adventures in dysthymia

Monday, December 19, 2016

Opening With Dialogue

One of those ‘rules’ of writing that some love to repeat is ‘never open with dialogue.’ Of course, plenty of quite excellent novels do start with dialogue. It can pull the readers straight into the story, which is good, but it can also confuse those readers.

This latter is why it is discouraged. However, if done properly, it can be an effective way to immediately tell one what is going on. I give you the opening lines of my own YA novel, ‘The Middle of Nowhere.’

It’s not much of a hill,” I whispered to Dad.

Mr. Akin heard me. “That’s about as big as they get around here,” he said, “but it gives a great view of the river.” Leave it to a real estate agent to turn the conversation into a sales pitch.

He pulled his car into the bumpy driveway and asked if we were ready for a look.

And that is how I ended up living in the middle of nowhere.

So, we establish right away who the speakers are (more or less) and what they are up to. A kid and his father are being shown property by a real estate salesman. We also have an inkling as to the geography of the area. We have a name, we have some physical description (the bumpy drive) of the property at which they are looking. Nothing very confusing there.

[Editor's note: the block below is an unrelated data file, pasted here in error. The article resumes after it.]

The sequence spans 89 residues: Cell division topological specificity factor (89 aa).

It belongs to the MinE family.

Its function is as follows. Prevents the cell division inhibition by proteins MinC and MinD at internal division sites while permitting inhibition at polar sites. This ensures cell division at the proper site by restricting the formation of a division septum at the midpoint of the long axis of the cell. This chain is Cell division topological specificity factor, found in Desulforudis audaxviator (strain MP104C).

I make no claim that ‘Middle’ is a great book. It was my first published novel and I see various things about it that might have been done better (such as more concrete details). But I like the beginning. I could have dropped it, I suppose, and started with the next passage but it is not nearly as interesting! I feel that this snatch of dialogue pulls one in better.

A snatch of dialogue — that’s the thing (my sample barely qualifies as dialogue at all). Don’t make it a long-winded conversation that will baffle the readers. And don’t let it be a gimmick, just to catch the readers’ interest — it needs to serve a purpose in the narrative.

I’ll admit that I have employed this approach quite a bit, maybe in about half my novels. It’s just another way of doing things, not good nor bad in and of itself. Like any other technique, it can be misused.

As can dropping the readers into the middle of any sort of action. The same rules apply — you have to make sure they know what is going on. A fight scene may be exciting but one should have some idea of why it is happening and who is involved. Dialogue is, essentially, a form of action, characters doing things.

So ignore the ‘rule,’ if you wish, but recognize why it and all rules were invented in the first place. They are warnings, reminders to be cautious of the pitfalls found on certain pathways. So keep your eyes open and recognize those hazards when you spy them!

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